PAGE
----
Michelle added:

“Everything is more expensive now we’re in a cost-of-living crisis and now I’ve completed the finance course I feel like I’ve got a grip on what I have coming in and going out; it’s a good feeling to know I am in control.” 

The hope is that being better prepared financially will lower the risk of hitting crisis point, but should that happen, particularly for those trying to manage costs of vital medical equipment, veterans, serving personnel and their families can access an Immediate Needs grant to assist with energy bills and food costs. Since April 254 people have benefitted from this funding through Help for Heroes, with many more charities and organisations stepping up to offer similar schemes. More information on support is available via Help for Heroes website.

Teams in the community have also been working with local food banks to ensure that those within the Armed Forces community are able to feed their families.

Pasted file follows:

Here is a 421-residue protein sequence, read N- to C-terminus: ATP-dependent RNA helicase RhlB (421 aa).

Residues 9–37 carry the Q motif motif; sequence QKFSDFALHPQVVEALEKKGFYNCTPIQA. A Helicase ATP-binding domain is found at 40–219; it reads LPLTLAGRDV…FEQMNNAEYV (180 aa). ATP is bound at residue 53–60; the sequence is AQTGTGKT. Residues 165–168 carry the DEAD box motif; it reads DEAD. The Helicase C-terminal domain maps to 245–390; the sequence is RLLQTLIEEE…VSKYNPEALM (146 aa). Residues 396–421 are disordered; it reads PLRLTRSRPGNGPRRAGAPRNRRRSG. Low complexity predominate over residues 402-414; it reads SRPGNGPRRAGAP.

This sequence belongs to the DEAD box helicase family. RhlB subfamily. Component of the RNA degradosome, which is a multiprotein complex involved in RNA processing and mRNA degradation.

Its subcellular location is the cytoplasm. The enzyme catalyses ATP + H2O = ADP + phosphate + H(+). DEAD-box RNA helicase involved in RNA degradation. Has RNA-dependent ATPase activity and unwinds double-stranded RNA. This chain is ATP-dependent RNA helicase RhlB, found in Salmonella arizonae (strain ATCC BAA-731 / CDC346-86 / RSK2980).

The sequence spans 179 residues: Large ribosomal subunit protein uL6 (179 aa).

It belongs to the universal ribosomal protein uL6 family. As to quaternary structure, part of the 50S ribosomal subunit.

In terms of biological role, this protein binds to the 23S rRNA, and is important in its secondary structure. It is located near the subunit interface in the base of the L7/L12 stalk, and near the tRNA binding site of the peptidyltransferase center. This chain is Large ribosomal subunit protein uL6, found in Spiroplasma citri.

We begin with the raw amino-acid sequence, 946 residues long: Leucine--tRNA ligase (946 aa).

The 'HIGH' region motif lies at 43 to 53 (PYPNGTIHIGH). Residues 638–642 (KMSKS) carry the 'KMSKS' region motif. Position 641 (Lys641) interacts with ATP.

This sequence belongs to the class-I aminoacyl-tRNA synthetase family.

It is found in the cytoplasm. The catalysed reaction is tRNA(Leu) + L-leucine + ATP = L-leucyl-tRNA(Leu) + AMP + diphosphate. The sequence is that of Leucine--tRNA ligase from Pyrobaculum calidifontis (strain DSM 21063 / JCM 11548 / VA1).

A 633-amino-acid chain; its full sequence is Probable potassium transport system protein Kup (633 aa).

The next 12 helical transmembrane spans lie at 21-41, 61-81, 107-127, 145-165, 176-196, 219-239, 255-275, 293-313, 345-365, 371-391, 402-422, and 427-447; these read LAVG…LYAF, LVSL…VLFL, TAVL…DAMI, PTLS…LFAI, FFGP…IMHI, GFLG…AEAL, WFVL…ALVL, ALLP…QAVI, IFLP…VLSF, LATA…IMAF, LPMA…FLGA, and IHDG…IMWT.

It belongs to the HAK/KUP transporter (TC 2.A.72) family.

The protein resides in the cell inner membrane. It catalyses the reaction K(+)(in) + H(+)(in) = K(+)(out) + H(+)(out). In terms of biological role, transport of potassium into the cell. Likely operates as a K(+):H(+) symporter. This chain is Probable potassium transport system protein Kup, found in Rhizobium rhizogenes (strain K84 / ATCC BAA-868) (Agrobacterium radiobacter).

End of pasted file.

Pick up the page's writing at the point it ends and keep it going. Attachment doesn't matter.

The Charity’s Hidden Wounds service has taken on more clinicians to meet the demand for mental health support, so that everyone who needs help can be seen quicker.

A pilot scheme which aims to combat loneliness in the Armed Forces community has been running in Wales. It is hoped the scheme, which buddies socially isolated or lonely veterans with a volunteer veteran who has fully transitioned into civilian life and is a member of their local community, will soon be rolled out across other nations.

The needs of veterans with long-term health conditions are soaring across the UK and the Charity is reliant on public donations to continue supporting our Armed Forces community. Help for Heroes is urging the public to give a veteran the greatest gift this Christmas, by making a donation however small, that could help a veteran receive mental health support or attend an activity session to reduce isolation and loneliness. Please give a gift today and be a hero for our Heroes at

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By @Cobseo 54 years ago